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  #1  
Old Posted Aug 12, 2017, 7:40 PM
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Booming Seattle Is Adding Cars Just As Fast As People

Booming Seattle Is Adding Cars Just As Fast As People


August 8, 2017

By Gene Balk

Read More: http://www.seattletimes.com/seattle-...ast-as-people/

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You already know that Seattle is growing like crazy. In fact, with a surge of newcomers, Seattle debuted last year on the list of the 10 most densely populated big cities in the U.S. What you may not know is that the city has added cars at the same rate as people.

- Our car “population” hit 435,000, all crammed into the city’s 84 square miles of land area. That pencils out, in case you’re wondering, to 5,185 cars per square mile. If you ranked major U.S. cities by density of cars instead of people, Seattle would place fifth. Another way to look at it: For every 1,000 city residents, there are 637 cars here. Among the 10 most densely populated big cities, Seattle easily has the most cars per capita — even more than Los Angeles. --- Compared with other big-city dwellers, Seattleites are a car-dependent bunch. We fret a lot here about turning into the next San Francisco, but when it comes to car ownership, we’ve got nothing to worry about. The City by the Bay has 160,000 more people than Seattle, but about 50,000 fewer vehicles.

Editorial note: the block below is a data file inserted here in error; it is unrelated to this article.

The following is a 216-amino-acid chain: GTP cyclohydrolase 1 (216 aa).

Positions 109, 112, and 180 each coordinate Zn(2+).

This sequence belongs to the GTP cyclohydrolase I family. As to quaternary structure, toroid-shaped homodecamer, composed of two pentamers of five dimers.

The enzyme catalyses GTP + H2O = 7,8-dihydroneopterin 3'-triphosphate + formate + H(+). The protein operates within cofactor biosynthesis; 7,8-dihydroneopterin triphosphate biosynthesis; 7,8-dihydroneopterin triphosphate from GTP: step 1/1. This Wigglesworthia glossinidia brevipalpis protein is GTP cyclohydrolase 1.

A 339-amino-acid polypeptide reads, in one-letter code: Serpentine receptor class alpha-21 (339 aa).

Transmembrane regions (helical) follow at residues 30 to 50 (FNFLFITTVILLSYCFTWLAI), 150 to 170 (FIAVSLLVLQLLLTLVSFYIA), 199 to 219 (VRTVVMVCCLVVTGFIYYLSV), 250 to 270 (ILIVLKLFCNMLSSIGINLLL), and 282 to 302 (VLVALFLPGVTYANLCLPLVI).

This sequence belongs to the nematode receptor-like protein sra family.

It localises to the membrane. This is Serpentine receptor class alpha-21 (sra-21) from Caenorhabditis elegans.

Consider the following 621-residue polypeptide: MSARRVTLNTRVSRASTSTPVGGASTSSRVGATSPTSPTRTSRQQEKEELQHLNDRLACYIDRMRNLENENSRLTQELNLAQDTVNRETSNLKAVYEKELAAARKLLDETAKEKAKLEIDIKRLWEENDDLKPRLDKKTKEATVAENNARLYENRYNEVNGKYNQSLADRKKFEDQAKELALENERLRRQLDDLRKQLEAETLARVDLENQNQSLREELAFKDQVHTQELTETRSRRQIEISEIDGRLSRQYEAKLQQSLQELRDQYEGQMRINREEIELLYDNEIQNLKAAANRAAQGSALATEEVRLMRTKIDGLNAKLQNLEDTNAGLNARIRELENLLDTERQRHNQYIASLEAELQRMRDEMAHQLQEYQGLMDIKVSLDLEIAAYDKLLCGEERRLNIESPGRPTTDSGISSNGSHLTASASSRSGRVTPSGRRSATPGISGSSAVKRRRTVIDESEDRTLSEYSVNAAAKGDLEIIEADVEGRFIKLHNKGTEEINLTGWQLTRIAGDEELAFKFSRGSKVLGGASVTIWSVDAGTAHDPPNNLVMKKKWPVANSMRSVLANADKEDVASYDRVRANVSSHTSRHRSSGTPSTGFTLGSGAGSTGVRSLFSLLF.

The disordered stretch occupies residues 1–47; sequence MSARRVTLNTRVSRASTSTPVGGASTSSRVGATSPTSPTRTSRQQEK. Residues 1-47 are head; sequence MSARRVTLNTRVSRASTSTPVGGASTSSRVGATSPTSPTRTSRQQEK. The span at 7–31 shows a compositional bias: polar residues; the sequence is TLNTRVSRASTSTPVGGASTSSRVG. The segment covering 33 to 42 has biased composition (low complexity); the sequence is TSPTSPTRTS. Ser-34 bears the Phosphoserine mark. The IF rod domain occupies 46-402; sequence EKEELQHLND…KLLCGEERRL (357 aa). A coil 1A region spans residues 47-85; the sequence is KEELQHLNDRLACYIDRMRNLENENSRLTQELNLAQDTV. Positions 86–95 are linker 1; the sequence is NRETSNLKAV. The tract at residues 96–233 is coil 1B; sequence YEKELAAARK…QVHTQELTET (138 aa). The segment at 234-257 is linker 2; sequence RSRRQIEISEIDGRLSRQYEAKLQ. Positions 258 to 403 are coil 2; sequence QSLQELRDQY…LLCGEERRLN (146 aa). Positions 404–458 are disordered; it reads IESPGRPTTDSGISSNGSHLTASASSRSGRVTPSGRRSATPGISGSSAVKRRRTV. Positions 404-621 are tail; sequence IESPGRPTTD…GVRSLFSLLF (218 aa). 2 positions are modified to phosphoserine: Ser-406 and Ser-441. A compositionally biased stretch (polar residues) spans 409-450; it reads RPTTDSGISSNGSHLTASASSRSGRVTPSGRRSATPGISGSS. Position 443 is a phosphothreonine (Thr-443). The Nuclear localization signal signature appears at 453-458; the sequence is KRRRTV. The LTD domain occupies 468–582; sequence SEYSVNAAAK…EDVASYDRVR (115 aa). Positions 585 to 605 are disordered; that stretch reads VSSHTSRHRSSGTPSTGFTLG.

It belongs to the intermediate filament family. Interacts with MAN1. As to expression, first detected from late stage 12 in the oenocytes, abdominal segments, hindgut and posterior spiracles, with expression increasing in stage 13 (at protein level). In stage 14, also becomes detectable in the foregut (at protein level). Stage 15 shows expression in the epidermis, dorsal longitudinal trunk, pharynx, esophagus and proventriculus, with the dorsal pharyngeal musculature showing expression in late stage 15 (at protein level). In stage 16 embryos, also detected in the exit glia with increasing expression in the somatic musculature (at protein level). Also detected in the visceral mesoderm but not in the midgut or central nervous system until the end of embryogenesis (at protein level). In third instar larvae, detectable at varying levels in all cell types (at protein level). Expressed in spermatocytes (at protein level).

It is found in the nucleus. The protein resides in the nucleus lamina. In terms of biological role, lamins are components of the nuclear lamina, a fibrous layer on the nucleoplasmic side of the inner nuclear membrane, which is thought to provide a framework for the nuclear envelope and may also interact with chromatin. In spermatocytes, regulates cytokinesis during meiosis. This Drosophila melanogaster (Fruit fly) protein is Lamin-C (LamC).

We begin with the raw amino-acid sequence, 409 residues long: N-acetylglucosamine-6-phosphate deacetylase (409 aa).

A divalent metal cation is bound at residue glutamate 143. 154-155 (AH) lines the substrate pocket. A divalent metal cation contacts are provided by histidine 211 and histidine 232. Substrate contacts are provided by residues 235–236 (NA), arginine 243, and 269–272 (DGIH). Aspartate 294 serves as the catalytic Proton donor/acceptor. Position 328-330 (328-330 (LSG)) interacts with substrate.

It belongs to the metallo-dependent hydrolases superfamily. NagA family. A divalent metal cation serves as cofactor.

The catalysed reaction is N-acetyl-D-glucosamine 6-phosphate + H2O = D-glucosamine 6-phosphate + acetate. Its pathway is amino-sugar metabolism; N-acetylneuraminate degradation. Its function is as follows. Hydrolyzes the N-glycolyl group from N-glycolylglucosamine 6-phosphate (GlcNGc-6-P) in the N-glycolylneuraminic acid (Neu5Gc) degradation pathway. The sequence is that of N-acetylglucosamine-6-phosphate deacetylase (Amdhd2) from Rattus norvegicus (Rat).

- It’s not that surprising when you consider Seattle’s history, says Mark Hallenbeck, director of the Washington State Transportation Center at the University of Washington. “Seattle is a relatively new city, so it tends to be built around the car. It was after World War II that most of the major growth took place here,” he said. “A lot of the city is suburban.” Indeed, about half of Seattle is zoned exclusively for single-family homes, according to the city. --- To be fair, there are some signs of change when it comes to car ownership. Back in May, I spoke with Hallenbeck about data showing carless households are now increasing at a faster rate than those with cars, reversing a trend going back many decades. In that sense, at least, Seattle may have passed “peak car.” But even if car-owning households aren’t growing as fast, they’re still growing. And so the raw number of cars in the city continues to climb.

- Requiring developers to include off-street parking in new apartment buildings isn’t a good solution. It adds tremendously to the cost of construction, which in turn raises rents — and higher rents are the last thing Seattle needs. So does continued population growth mean ever more cars in Seattle’s driveways, garages and streets? Hallenbeck thinks at some point that the total number of cars will level off, but we’re not there yet. --- “It’s a function of density and the nature of development that takes place,” he said. “Right now, growth in Seattle is going to bring more cars except in those few areas where owning a car makes no sense.” --- In Seattle — unlike, say, New York — the benefits still outweigh the costs and the hassle for many people. And Seattle is an increasingly affluent city. A lot of folks can afford to own a car for convenience and weekend getaways more than out of true necessity.